They say that [tippy title ="money doesn't grow on trees" header=“off”] お金は木に実らない[/tippy] but there’s a tree in the middle of Honolulu that [tippy title ="is making over 400,000 dollars a year" header=“off”] 年間に４０万ドル(約４００万円)以上も稼いでいる[/tippy] …
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|The Most Expensive Tree in the World||世界で一番高額な木|
|money doesn’t grow on trees||お金は木に実らない|
|is making over 400,000 dollars a year||年間に４０万ドル(約４００万円）以上も稼いでいる|
They say that money doesn’t grow on trees but there’s a tree in the middle of Honolulu that is making over 400,000 dollars a year for its owners by just being a tree—a very beautiful tree.
If you live in Japan, then there’s no doubt you are familiar with the tree in the picture above. It is the symbol of Hitachi Ltd., the giant electronics company based in Tokyo, Japan. Hitachi started using the tree as a corporate symbol back in 1973, and it has appeared in the company’s TV commercials and print ads since then.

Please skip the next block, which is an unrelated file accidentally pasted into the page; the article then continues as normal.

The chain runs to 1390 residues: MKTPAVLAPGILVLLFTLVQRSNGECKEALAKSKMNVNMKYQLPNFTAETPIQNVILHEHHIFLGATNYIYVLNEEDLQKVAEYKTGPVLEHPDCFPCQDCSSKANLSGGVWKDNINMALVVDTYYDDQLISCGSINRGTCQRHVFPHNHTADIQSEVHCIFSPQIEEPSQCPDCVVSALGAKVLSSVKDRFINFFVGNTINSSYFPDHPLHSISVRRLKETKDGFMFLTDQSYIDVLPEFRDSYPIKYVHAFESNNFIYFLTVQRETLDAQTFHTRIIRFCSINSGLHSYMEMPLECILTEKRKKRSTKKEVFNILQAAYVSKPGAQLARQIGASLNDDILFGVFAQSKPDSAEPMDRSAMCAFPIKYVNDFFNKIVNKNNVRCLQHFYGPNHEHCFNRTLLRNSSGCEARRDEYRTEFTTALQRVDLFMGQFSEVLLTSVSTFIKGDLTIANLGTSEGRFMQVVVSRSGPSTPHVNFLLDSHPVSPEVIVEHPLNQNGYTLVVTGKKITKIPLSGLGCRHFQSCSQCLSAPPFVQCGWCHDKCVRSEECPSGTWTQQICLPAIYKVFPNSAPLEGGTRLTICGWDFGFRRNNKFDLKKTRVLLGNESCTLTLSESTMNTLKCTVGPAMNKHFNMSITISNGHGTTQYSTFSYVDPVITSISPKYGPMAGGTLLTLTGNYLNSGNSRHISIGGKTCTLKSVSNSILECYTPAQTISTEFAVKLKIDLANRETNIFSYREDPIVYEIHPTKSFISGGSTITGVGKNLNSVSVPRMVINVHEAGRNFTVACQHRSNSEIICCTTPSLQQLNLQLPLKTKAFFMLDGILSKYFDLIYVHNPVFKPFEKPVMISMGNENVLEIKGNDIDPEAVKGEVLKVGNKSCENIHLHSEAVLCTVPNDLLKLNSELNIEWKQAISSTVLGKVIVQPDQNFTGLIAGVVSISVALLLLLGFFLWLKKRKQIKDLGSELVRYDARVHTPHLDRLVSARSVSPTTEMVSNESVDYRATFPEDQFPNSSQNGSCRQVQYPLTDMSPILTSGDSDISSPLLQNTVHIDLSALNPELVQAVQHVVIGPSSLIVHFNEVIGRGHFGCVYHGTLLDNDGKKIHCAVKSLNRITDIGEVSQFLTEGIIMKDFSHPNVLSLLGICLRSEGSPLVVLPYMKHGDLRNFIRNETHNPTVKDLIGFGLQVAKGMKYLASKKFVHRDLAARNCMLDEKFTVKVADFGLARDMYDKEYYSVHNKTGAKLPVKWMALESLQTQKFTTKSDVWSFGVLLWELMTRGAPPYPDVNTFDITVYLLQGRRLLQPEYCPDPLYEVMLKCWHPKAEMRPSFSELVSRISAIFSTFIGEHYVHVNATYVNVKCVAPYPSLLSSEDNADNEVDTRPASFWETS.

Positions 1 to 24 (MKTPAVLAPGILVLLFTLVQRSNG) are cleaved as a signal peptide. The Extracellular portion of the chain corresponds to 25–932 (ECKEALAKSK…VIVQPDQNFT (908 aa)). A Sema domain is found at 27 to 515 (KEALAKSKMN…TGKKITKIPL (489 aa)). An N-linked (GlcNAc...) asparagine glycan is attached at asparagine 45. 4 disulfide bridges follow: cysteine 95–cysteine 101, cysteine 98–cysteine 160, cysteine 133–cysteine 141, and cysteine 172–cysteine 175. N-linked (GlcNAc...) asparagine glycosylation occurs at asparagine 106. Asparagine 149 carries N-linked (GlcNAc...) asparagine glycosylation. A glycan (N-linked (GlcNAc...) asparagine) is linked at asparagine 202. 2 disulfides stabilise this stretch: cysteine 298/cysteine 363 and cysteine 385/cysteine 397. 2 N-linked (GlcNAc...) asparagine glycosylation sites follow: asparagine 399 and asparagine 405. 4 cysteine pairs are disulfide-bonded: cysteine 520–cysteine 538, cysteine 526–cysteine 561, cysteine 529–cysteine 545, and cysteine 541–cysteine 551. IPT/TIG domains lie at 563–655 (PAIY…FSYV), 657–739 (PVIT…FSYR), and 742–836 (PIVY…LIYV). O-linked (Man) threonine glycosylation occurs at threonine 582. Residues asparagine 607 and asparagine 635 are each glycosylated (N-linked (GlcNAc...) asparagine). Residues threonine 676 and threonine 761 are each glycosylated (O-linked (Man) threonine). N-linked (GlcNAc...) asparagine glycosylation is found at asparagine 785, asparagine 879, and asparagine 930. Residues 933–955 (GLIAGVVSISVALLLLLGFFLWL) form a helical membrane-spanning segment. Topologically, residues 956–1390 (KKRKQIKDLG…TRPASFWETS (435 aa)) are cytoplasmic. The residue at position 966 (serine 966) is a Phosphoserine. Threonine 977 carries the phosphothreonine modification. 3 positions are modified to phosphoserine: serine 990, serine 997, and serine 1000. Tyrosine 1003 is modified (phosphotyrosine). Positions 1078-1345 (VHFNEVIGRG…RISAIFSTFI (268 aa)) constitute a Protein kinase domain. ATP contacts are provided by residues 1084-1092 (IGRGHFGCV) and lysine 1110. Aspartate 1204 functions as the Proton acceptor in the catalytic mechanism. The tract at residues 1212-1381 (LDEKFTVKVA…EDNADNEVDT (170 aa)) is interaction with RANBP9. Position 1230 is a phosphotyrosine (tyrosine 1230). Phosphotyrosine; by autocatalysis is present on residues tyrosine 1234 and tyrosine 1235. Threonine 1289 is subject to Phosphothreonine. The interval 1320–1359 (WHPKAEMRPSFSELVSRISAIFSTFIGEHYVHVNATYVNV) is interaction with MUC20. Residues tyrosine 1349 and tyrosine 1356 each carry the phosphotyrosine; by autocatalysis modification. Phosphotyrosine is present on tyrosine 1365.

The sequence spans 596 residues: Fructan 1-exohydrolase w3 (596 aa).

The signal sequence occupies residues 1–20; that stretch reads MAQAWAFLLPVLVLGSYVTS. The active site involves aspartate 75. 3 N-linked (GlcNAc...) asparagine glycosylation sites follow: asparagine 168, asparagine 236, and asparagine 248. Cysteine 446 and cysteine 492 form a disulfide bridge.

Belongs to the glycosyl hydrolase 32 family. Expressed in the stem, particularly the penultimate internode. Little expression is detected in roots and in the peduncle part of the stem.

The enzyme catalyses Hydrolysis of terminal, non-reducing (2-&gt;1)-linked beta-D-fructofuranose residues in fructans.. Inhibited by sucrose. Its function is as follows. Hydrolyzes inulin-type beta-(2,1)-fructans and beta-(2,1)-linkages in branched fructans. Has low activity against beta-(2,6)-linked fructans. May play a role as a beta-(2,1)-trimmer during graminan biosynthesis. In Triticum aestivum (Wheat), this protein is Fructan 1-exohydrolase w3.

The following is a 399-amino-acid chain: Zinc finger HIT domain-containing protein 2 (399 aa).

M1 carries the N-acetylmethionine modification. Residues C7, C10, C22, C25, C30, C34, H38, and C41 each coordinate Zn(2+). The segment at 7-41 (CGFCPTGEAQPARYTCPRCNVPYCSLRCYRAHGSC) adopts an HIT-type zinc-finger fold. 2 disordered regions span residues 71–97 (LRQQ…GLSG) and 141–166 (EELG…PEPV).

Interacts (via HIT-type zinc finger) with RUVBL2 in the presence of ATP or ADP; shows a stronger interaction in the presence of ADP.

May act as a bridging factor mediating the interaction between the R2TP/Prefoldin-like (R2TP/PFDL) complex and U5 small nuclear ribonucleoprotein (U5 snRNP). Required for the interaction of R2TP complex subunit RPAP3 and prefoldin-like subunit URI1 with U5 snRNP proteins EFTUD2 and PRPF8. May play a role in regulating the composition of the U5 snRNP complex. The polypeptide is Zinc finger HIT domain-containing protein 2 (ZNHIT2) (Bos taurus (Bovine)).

The Hitachi tree, as it is endearingly called, is located in Moanalua Gardens in Honolulu, Hawaii. The park was part of a private estate when Hitachi originally got the rights to use the tree’s image for a payment of US$20,000 dollars a year. However, after the last heir to the estate passed away the property was sold to a real estate company called Kaimana Ventures. Under the new contract with Kaimana Ventures, Hitachi agreed to pay US$400,000 per year until 2016—four million dollars in all. Though I can’t confirm it, I’m pretty sure this makes it one of the top earning trees in the world.
The Hitachi tree is a monkeypod tree which is native to tropical regions of Central and South America. This particular monkeypod tree was brought back to Hawaii from Africa as a seedling and planted by Samuel Mills Damon over a century ago.
If you are looking for something to do on your a last day of a vacation in Hawaii, you should visit the Moanalua Gardens on your way to the airport. The park is only about ten minutes from Honolulu International Airport. I can’t think of a better way to end a vacation in Hawaii than with a relaxing stroll around the park.